Please note that beamshots are mainly intended to showcase the beam pattern and beam quality, rather than overall performance. These images are typically taken directly after activation, and do not fully represent its overall performance. For accurate performance metrics, such as output, beam distance, and runtimes, you need to look at the performance section of this review.
Disclaimer: This flashlight was sent to us for review at no cost by Olight. We have not been paid to review, nor have we been holding back on problems or defects.
- Excellent build quality, fit and finish
- Great handling
- High output and great beam distance
- Fully regulated output
- Onboard USB type C charging with MCC backup
- Simple and effective UI
- Ui is a bit sparse for some applications
- Proprietary battery
Explanation on star ratings:
1: Avoid: a match would be a better choice – 2: Poor: significant defect or issues; almost unusable – 3: Average: some defects or issues; but still usable 4: Good: recommended (minor issues) – 5: Great: highly recommended
5 stars: ★★★★★
While our star rating provides a reliable indicator, we encourage you to read the full review to make an informed decision based on your own needs and preferences.
While they haven’t broken the rank-and-file of established brands like SureFire, Streamlight, Modlite, and Maglite for duty/tactical-use flashlights, Olight nonetheless represents a major player, fielding innovative, high performance, and reliable flashlights for casual and professional users. The masses agree, and have spoken with their bank accounts. Olight listens to the consumers and gives them what they want: Warmer LED tints? Cool color patterns and exotic material limited editions? Onboad USB type C charging? Bingo. Non-proprietary batteries? Well, maybe someday.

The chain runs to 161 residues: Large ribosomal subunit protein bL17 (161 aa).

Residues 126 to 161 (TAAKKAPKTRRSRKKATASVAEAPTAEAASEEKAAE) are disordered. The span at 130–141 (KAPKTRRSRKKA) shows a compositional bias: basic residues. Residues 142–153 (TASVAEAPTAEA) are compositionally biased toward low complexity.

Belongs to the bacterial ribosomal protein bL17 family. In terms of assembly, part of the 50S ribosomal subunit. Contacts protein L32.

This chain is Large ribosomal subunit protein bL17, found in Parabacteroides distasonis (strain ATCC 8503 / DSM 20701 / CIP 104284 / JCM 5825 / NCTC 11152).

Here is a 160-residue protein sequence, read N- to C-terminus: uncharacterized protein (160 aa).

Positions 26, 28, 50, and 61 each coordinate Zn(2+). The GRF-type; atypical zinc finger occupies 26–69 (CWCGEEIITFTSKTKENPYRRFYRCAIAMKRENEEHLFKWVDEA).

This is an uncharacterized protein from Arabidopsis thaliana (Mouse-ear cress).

I digress though, because the Warrior X4 represents a paradigm shift for Olight with the onboard charging. It’s nice because now you aren’t stuck with the MCC system, and now you can plug into any USB type C cable when needed (oh, and the MCC still works also!). You also get a delightfully-simple, but very functional UI, and a noticeable performance boost with more throw. All the Olight pleasantries are here also, the fantastic build quality, attention to detail, and great handling as well as repeatable and verifiable advertised specs. There’s really nothing to nit-pick here, other than some somewhat-subjective points against the somewhat-too-simple UI and the continued use of proprietary batteries.
Hey, Olight did nix one pain point though and it’s a step in the right direction. Once again, Olight hits it out of the park and into the parking lot with this new Warrior X4. It’s joining the ranks of the best-of-the-best (and my new favorite) in tactical and duty/use flashlights and I’d put it up against anything from SureFire, Modlite, and Streamlight. 5 stars for the Warrior X4.